As of Monday, July 20, four more positive COVID-19 cases had been reported to the Sawyer County Public Health Department, bringing to 19 the total number of cases recorded in the county.
Two new cases were confirmed Thursday, July 16, and two more on Friday, July 17, the department said on its website. Of the 19 cases, 14 have recovered and one was hospitalized for 24 or more hours. There have been no deaths.
More than 10% of the county’s population, or 2,130 persons, have tested negative.
In response to the rising number of positives around the nation and state, major national and regional retailers such as Walmart, Walgreens and, locally, Marketplace Foods are requiring patrons to wear a mask to shop.
Board meeting update
On July 16 Sawyer County Public Health Officer Julia Lyons gave the Sawyer County Board of Supervisors a COVID-19 update, reporting at the time that the county had 17 positive cases.
Lyons showed a state map produced by the Wisconsin Department of Health Services (DHS) that classifies Sawyer County with a “medium” activity-level based on the number of positive cases.
She compared county DHS maps from July 8 and July 15, noting that activity levels in most surrounding counties, except Rusk, were increasing. She said many of the recent positives are related to people attending events and not following social distancing guidelines.
Lyons reiterated the importance of complying with the health guidelines of social distancing, wearing a mask, frequent hand washing and keeping the number of close contacts to a minimum.
She also stressed the county’s strategy is to test those with mild to severe symptoms and everyone who had close contact with those testing positive as soon as possible to prevent further spread.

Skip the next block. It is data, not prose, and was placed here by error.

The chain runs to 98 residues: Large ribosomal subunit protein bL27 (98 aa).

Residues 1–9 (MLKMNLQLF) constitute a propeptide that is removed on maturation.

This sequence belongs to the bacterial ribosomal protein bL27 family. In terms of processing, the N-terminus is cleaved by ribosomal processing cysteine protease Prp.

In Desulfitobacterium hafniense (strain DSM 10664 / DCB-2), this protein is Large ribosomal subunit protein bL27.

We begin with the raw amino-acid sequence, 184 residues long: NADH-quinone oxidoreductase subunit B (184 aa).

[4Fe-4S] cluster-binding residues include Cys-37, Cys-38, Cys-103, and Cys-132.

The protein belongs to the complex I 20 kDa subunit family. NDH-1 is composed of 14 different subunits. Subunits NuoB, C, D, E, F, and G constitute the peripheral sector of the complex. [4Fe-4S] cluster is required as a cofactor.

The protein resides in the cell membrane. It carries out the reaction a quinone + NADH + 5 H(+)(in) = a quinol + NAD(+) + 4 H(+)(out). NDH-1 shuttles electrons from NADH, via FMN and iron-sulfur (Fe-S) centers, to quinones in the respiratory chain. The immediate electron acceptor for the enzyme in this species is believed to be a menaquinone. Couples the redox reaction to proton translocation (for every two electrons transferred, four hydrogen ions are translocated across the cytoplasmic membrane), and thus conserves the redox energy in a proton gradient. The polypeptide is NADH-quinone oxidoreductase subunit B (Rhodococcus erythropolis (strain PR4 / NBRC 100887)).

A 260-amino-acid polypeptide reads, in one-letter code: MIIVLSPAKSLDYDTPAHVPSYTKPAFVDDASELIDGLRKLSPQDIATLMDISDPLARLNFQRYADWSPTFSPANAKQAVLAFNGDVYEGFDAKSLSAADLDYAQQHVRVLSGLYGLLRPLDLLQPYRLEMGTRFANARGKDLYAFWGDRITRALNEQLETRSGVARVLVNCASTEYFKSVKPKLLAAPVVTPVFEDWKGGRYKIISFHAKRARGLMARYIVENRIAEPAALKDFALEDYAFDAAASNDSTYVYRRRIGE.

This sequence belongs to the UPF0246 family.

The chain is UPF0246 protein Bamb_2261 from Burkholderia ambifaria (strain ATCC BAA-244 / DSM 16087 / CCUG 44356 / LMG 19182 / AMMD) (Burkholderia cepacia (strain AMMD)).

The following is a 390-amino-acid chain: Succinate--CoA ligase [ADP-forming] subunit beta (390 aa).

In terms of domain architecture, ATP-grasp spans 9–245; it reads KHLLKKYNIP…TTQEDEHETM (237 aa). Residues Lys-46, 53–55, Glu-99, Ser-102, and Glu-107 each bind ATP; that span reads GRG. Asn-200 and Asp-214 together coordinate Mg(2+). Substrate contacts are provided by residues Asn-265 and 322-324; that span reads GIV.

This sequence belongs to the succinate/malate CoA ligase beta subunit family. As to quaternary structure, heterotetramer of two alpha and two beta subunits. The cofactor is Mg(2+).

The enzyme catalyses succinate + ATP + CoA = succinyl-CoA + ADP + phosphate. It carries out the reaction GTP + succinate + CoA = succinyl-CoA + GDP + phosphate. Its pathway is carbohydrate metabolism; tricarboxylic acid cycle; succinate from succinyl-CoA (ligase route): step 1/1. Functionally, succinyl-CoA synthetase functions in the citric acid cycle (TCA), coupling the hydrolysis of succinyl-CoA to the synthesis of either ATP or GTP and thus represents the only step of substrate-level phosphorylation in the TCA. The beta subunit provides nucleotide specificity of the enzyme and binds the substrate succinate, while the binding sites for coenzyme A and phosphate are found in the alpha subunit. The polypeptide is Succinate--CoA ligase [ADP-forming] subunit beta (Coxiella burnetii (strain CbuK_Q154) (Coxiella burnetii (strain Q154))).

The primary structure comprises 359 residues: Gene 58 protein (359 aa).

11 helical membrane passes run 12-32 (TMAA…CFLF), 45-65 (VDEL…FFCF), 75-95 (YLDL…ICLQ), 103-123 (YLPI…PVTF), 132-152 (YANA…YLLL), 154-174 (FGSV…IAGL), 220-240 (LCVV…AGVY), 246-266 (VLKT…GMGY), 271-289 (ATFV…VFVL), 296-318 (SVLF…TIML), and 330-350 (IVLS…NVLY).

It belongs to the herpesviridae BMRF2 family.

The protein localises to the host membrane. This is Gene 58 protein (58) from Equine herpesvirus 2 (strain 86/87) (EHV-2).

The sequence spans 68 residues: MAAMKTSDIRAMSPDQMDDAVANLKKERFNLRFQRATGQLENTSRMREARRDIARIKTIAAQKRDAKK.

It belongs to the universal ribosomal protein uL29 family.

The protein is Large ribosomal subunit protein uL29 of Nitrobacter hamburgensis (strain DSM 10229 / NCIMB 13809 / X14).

Lyons emphasized a key for schools to re-open this fall with in-person attendance is to test children quickly, including a test that covers both COVID-19 and the flu.
She said all county schools — LCO, Hayward and Winter — are looking at offering in-person learning with a virtual option.
Two in-person attendance strategies, she said, include conducting school four days a week with one day set aside for deep cleaning, or allowing half of the students to attend in-school classes two days with one day off for deep cleaning, then allowing the other half to attend the next two days.
Lyons said she is working a color-code system of risk based on the number of new positives to decide if the best course of action for a school is to shut down for short periods when cases increase.
“It is a risk,” she said of kids returning to school. “I am not under any delusion and neither is any of the school superintendents as we move forward and we work with parents. Everybody has to understand that there is no way kids are going to stay at six-foot distance from one another. We can do what we can do to help protect them, but parents do really need to weigh the risks and determine if they want to send their kids to school. The virtual option is available for all.”
County Fair precautions
Rick Christian, Sawyer County Fair president, also updated the board about plans for the county fair to be held Aug. 13-16.
Christian said the fair board has been in close contact with Lyons regarding measures necessary to keep the fair as safe as possible at all venues.
“I am very confident we can do a safe fair this year,” he said.
Chair Tweed Shuman asked Christian what preparations were to be taken for the large crowd anticipated for the Chris Kroeze performance Aug. 14. Christian said the performance would be held in a separate tent with audience attendance limited, but he didn’t know the size of the tent or how many would be allowed in the tent.
Lyons said the fair board is doing what it can to make the event as safe as possible, adding that a decision will be made as to whether fair-goers should wear a mask.
She also noted that Kroeze has agreed to make public radio spots encouraging social distancing at the fair.